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Let me start by writing that this series was considerably better than I thought it would be. It is a big challenge to create a series of this scope without making major mistakes. And the creators have managed that.
First let me pay tribute to Josh Brolin's excellent narration. Working from an excellent script, he combined the right balance of gravitas and breathless awe in describing the man's greatest achievements. Peter Coyote and David McCullogh have always been my benchmarks for big-scale documentary narrations, and Brolin easily matches them.
Second: The pacing and editing was well done over all these hours of material. I especially liked the zeroing in on specific people ( some of whom even I, as an historian, was unaware of), to bring this vast story down to a manageable scale.
Third: The program bravely emphasized the paramount importance of war in the development of human 'progress'. I was continually amazed at the courage of the producers in making this very clear despite our anti-military, poltically correct era.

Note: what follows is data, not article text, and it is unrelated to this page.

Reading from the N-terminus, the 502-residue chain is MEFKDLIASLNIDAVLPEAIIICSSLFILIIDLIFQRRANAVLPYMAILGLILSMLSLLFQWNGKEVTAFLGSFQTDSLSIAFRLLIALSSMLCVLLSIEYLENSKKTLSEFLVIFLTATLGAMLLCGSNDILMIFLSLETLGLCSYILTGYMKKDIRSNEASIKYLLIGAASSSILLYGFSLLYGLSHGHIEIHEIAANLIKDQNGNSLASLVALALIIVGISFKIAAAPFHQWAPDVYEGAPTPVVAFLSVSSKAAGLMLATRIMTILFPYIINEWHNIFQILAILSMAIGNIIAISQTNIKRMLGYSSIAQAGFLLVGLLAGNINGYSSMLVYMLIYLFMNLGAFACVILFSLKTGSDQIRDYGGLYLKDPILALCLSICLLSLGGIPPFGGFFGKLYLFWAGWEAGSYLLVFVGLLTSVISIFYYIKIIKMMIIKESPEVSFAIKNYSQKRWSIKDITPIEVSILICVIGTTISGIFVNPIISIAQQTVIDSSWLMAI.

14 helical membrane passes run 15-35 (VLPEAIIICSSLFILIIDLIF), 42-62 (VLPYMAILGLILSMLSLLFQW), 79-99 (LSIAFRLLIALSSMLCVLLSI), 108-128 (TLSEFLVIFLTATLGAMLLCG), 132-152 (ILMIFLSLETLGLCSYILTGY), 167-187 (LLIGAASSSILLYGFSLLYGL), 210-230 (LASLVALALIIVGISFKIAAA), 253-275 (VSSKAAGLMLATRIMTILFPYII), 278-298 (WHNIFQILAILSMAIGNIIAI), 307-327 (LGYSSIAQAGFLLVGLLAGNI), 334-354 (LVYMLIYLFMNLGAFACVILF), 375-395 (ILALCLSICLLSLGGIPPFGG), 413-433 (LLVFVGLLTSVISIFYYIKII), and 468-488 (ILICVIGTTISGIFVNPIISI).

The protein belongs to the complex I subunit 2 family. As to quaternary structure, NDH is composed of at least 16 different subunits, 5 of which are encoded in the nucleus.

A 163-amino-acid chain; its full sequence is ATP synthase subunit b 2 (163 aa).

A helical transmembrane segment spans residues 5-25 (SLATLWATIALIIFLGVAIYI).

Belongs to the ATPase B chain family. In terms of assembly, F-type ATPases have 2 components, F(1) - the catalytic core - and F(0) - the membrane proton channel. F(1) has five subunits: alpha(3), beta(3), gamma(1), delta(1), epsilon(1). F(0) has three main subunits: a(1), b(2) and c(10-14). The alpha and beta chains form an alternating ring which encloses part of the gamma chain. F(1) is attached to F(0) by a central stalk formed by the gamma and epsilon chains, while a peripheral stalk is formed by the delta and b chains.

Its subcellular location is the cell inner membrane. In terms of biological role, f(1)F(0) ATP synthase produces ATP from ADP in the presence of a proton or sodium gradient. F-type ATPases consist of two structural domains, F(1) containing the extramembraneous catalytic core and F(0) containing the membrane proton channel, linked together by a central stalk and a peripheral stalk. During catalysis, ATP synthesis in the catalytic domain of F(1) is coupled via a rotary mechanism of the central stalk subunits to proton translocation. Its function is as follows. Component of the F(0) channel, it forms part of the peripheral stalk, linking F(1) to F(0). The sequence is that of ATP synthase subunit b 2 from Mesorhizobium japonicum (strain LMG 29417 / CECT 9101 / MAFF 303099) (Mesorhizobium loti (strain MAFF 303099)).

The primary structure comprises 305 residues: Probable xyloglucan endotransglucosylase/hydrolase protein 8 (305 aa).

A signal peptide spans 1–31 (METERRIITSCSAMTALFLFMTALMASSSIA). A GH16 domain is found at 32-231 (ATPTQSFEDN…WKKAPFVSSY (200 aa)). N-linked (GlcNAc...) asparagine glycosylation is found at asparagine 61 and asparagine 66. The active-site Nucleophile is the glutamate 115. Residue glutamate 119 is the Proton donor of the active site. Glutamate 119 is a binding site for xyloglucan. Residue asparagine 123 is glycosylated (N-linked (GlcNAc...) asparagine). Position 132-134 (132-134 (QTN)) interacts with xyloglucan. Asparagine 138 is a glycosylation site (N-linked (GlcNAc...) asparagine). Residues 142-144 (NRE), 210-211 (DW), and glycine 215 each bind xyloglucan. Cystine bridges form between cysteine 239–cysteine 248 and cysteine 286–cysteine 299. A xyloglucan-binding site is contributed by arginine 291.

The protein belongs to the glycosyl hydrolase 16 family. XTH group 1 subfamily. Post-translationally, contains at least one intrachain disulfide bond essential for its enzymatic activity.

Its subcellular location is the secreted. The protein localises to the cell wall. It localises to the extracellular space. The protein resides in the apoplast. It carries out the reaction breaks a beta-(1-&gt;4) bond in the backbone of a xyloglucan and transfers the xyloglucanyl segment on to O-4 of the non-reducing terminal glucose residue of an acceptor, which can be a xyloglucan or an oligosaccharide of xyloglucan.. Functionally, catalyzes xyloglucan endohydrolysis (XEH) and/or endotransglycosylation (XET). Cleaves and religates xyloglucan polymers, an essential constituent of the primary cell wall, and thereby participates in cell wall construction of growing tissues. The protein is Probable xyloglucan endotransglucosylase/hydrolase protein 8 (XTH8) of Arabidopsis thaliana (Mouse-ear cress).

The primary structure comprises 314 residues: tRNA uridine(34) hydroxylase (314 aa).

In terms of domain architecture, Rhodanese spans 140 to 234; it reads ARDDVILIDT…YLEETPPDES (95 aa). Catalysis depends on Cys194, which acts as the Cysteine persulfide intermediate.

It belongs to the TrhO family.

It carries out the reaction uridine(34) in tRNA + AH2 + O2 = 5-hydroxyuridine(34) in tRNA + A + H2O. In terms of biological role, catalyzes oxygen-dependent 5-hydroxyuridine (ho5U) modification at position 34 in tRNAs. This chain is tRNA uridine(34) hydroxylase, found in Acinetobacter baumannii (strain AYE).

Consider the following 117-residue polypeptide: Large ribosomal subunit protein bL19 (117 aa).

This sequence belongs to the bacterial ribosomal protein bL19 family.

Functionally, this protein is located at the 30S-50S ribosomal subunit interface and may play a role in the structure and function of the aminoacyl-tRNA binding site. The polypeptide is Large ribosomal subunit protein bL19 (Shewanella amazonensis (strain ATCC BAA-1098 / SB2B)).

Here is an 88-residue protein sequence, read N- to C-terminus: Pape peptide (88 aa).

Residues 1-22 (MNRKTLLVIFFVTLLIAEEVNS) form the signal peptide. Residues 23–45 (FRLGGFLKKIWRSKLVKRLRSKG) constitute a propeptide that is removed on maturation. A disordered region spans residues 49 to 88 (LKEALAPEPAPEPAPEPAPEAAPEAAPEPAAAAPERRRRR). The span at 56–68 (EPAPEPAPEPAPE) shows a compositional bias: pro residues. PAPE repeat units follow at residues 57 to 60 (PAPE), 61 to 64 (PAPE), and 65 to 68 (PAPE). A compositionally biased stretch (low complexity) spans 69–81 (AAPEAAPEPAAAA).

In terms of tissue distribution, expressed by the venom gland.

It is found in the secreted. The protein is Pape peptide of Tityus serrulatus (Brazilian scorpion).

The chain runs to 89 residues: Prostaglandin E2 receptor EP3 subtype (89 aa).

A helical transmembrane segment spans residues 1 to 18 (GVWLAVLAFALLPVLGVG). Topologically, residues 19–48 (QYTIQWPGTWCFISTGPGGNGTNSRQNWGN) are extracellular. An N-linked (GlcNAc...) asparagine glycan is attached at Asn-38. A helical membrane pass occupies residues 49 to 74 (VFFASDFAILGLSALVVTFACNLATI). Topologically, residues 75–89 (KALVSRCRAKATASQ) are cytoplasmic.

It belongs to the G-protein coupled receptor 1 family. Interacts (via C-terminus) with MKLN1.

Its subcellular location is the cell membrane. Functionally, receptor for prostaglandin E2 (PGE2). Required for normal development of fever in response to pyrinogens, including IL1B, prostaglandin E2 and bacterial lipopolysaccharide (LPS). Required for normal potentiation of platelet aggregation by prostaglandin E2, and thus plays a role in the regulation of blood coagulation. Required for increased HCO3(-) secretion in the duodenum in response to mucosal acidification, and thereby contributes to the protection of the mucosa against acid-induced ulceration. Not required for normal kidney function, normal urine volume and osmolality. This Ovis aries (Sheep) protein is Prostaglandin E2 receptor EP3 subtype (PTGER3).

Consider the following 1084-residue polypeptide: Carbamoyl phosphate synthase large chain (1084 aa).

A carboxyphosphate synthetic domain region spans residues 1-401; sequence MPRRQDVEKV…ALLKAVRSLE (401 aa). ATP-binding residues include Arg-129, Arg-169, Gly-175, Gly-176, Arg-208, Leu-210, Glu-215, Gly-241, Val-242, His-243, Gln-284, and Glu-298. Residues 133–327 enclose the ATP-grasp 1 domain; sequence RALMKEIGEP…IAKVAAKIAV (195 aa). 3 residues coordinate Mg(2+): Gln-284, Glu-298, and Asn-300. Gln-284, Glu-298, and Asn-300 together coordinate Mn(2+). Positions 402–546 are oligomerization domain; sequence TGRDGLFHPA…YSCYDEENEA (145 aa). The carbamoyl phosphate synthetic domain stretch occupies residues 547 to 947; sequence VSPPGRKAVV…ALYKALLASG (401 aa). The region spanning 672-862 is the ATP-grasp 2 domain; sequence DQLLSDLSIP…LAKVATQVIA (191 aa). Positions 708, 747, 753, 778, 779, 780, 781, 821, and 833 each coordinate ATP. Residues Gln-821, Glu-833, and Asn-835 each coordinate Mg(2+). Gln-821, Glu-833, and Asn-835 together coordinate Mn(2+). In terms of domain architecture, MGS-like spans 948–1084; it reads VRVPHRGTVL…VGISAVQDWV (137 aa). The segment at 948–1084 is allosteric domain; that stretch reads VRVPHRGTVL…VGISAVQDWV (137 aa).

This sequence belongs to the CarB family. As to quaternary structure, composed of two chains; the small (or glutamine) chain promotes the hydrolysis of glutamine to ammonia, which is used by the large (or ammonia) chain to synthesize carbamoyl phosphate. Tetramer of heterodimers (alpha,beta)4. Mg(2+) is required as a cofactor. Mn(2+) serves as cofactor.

Fourth an most important: The producers overall selected the right events and people to tell the story of mankind. I have some disagreements, like where was the Renaissance?? Incredibly it received virtually no mention. But given the thousands of years to be covered, not everything could be tackled. I was not particuarily impressed with the resident 'experts' that punctuated the narration. None of them were of sufficient renown for such a vast undertaking as this program. Contrast that with the recent 'The Men Who Built America' program, where a veritable whos-who of American tycoons showed up for pithy observations.